Spiritualized: Everything Was Beautiful (Fat Possum/Bella Union) - review | Under the Radar Magazine Under the Radar | Music Blog for the Indie Music Magazine
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Everything Was Beautiful

Fat Possum/Bella Union

Apr 29, 2022 Web Exclusive Bookmark and Share

In 2018, Jason Pierce spent the rollout to his new record And Nothing Hurt saying that it very well could be his last. After releasing some of the most acclaimed albums in space rock, both with Spaceman 3 and Spiritualized, Pierce found himself creatively burnt out and exhausted. The resulting album was a smaller affair, more fractured and insular than the spacefaring psychedelic epics upon which he had built his name. But, after a relatively short hiatus, Pierce surprised fans with news of a new Spiritualized album, Everything Was Beautiful.

On its surface, Everything Was Beautiful almost reads as a companion piece to And Nothing Hurt. Together the records’ titles complete the Kurt Vonnegut quote borrowed from the opening lines of Slaughterhouse Five (“Everything was beautiful and nothing hurt”). Meanwhile, the Morse code beeps that end the previous record introduce the first moments of the opener “Always Together With You.” Yet, rather than a return to the placid gospel-tinged songwriting of its sister album, Everything Was Beautiful is a truly massive, glorious space rock revival.

From the first song, Pierce is back amongst the stars, promising an unseen love the spacefaring adventure of a lifetime (“If you walk the galaxies/I would walk the galaxies for you/If you’ll be my lonely girl/I would be a lonely boy for you.”) Much like the opening to the band’s 1997 classic Ladies And Gentleman We Are Floating In Space, “Always Together With You” begins in a floating reverie and steadily builds to a transcendently layered climax. This time around, though, Pierce is backed by a soaring orchestra, featuring more than 30 musicians diving headlong into psych rock maximalism.

The results are as dense, lavish, noisy, and frantic as any of Spiritualized’s best moments from albums past. “Best Thing You Never Had (The D Song)” finds the band exploring a bluesy shambolic rock and roll style, while “The Mainline Song” perpetually builds from a quiet drone to a propulsive train ride into the future. Similarly, “Let It Bleed (For Iggy)” ascends to one of the record’s most transportive climaxes, with a coterie of brass and strings mixing with an impassioned vocal performance that captures the gospel fervor of a revival preacher. The pastoral country duet “Crazy” is the closest the album gets to a break in its relentless build, but it proves to be only a slight ambling detour before the record reaches its climactic finish.

Those final two tracks prove to be the album’s most expansive and most potent. The first of the ambitious final pair, “The A Song (Laid In Your Arms),” is an instantly catchy psychedelic showcase in classic Spiritualized style. However, rather than building from a quiet opening into an immaculate fervor, the track begins in a driving triumphant mode and only grows more impassioned as the song continues. In its latter half, the track descends into a squealing free-jazz freakout of guitar theatrics, blaring horns, rollicking drums, and a towering string section.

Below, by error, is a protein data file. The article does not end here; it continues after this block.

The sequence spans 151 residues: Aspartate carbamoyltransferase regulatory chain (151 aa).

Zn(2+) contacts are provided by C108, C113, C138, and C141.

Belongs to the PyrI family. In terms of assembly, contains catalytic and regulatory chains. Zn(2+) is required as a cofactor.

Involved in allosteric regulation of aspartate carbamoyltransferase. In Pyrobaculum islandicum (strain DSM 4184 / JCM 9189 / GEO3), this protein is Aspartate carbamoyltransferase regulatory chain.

Conversely, the album’s closer, “I’m Coming Home Again,” sounds more like a reckoning than a celebration. Like much of the album, Pierce meditates on questions of meaning and mortality as the song’s menacing undercurrent grows louder and more prominent. After decades of soul-searching, the answers he seeks remain elusive as the call of mortality grows ever closer. “I’ve been there and/I’ve been back again/Gonna dull it with lorazepam,” Pierce confesses. “Kinda had it with philosophy/‘Cause I’m thinking I am but I’m failing to be/Let it fall, take it quiet, backslide/And be gone again.” With each of the track’s 10 verses the mix steadily becomes more chaotic as more instruments and more voices join Pierce’s choir. As the song reaches its peak, it shifts into a sublime and volatile arrangement of gospel, jazz, and psych influences, crafting a riveting finale that ranks among the band’s crowning achievements.

Although Pierce has always had an adventurous streak, Spiritualized has mined largely the same stylistic vein over the past 25 years, crafting a heady otherworldly mix of strung-out psychedelia, devotional gospel, gritty classic rock, and futurist experiments. Each record takes a different thematic angle or zeros in on a specific aspect of that combination, but the story largely remains the same. This story hasn’t changed with Everything Was Beautiful. If anything, the sound of the record feels like a revival of past glory. Yet, as much as Pierce retains his signature style, the record never feels rote or phoned in. There is immensely evident craftsmanship that runs through the album, and a newly revitalized soul that, for all its beauty, And Nothing Hurt missed. If it turns out that Everything Was Beautiful is the last Spiritualized project we ever get, it is an unexpected gift that lives up to the best of Jason Pierce’s storied career. (www.spiritualized.com)

Author rating: 9/10

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Average reader rating: 7/10


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